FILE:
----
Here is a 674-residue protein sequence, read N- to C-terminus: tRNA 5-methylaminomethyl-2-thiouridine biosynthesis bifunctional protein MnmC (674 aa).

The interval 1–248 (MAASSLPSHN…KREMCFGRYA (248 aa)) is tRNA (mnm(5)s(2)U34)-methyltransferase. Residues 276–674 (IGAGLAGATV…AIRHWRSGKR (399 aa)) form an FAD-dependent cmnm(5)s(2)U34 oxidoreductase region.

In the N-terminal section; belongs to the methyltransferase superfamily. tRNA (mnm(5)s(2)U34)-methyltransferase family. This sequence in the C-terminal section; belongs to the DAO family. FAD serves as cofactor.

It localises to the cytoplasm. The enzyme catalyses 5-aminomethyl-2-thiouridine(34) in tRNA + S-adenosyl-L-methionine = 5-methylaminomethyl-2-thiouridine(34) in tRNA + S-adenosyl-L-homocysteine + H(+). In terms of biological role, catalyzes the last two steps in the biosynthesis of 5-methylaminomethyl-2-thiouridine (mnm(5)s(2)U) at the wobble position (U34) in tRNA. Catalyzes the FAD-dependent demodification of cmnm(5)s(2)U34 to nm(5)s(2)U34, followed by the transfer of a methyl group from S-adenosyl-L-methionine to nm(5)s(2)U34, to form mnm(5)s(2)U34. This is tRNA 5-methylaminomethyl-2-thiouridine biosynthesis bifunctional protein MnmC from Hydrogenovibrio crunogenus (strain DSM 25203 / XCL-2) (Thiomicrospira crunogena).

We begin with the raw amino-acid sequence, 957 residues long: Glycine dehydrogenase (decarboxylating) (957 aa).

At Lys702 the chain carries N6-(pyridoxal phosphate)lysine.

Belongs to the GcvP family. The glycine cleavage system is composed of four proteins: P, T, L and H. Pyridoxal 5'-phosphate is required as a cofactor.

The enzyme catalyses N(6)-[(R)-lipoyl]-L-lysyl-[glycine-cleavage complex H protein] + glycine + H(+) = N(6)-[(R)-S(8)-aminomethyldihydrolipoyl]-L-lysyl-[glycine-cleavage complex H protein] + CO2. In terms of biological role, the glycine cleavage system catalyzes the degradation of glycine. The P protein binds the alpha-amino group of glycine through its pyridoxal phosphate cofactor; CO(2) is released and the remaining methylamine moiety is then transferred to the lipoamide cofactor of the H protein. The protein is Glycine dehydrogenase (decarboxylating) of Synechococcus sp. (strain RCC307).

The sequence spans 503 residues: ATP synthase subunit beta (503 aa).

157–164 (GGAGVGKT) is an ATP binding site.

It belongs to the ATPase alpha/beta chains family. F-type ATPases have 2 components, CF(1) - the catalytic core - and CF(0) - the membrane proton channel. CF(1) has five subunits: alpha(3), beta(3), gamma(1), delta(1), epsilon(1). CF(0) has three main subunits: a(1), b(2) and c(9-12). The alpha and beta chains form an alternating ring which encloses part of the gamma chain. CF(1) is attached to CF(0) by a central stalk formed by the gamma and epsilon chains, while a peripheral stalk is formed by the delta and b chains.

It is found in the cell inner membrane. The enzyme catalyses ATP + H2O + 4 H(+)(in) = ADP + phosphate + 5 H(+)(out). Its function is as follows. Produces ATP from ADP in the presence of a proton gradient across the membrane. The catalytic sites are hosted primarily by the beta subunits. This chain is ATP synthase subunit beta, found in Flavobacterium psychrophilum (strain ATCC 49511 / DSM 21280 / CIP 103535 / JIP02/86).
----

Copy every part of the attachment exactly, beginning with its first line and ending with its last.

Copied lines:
Here is a 674-residue protein sequence, read N- to C-terminus: tRNA 5-methylaminomethyl-2-thiouridine biosynthesis bifunctional protein MnmC (674 aa).

The interval 1–248 (MAASSLPSHN…KREMCFGRYA (248 aa)) is tRNA (mnm(5)s(2)U34)-methyltransferase. Residues 276–674 (IGAGLAGATV…AIRHWRSGKR (399 aa)) form an FAD-dependent cmnm(5)s(2)U34 oxidoreductase region.

In the N-terminal section; belongs to the methyltransferase superfamily. tRNA (mnm(5)s(2)U34)-methyltransferase family. This sequence in the C-terminal section; belongs to the DAO family. FAD serves as cofactor.

It localises to the cytoplasm. The enzyme catalyses 5-aminomethyl-2-thiouridine(34) in tRNA + S-adenosyl-L-methionine = 5-methylaminomethyl-2-thiouridine(34) in tRNA + S-adenosyl-L-homocysteine + H(+). In terms of biological role, catalyzes the last two steps in the biosynthesis of 5-methylaminomethyl-2-thiouridine (mnm(5)s(2)U) at the wobble position (U34) in tRNA. Catalyzes the FAD-dependent demodification of cmnm(5)s(2)U34 to nm(5)s(2)U34, followed by the transfer of a methyl group from S-adenosyl-L-methionine to nm(5)s(2)U34, to form mnm(5)s(2)U34. This is tRNA 5-methylaminomethyl-2-thiouridine biosynthesis bifunctional protein MnmC from Hydrogenovibrio crunogenus (strain DSM 25203 / XCL-2) (Thiomicrospira crunogena).

We begin with the raw amino-acid sequence, 957 residues long: Glycine dehydrogenase (decarboxylating) (957 aa).

At Lys702 the chain carries N6-(pyridoxal phosphate)lysine.

Belongs to the GcvP family. The glycine cleavage system is composed of four proteins: P, T, L and H. Pyridoxal 5'-phosphate is required as a cofactor.

The enzyme catalyses N(6)-[(R)-lipoyl]-L-lysyl-[glycine-cleavage complex H protein] + glycine + H(+) = N(6)-[(R)-S(8)-aminomethyldihydrolipoyl]-L-lysyl-[glycine-cleavage complex H protein] + CO2. In terms of biological role, the glycine cleavage system catalyzes the degradation of glycine. The P protein binds the alpha-amino group of glycine through its pyridoxal phosphate cofactor; CO(2) is released and the remaining methylamine moiety is then transferred to the lipoamide cofactor of the H protein. The protein is Glycine dehydrogenase (decarboxylating) of Synechococcus sp. (strain RCC307).

The sequence spans 503 residues: ATP synthase subunit beta (503 aa).

157–164 (GGAGVGKT) is an ATP binding site.

It belongs to the ATPase alpha/beta chains family. F-type ATPases have 2 components, CF(1) - the catalytic core - and CF(0) - the membrane proton channel. CF(1) has five subunits: alpha(3), beta(3), gamma(1), delta(1), epsilon(1). CF(0) has three main subunits: a(1), b(2) and c(9-12). The alpha and beta chains form an alternating ring which encloses part of the gamma chain. CF(1) is attached to CF(0) by a central stalk formed by the gamma and epsilon chains, while a peripheral stalk is formed by the delta and b chains.

It is found in the cell inner membrane. The enzyme catalyses ATP + H2O + 4 H(+)(in) = ADP + phosphate + 5 H(+)(out). Its function is as follows. Produces ATP from ADP in the presence of a proton gradient across the membrane. The catalytic sites are hosted primarily by the beta subunits. This chain is ATP synthase subunit beta, found in Flavobacterium psychrophilum (strain ATCC 49511 / DSM 21280 / CIP 103535 / JIP02/86).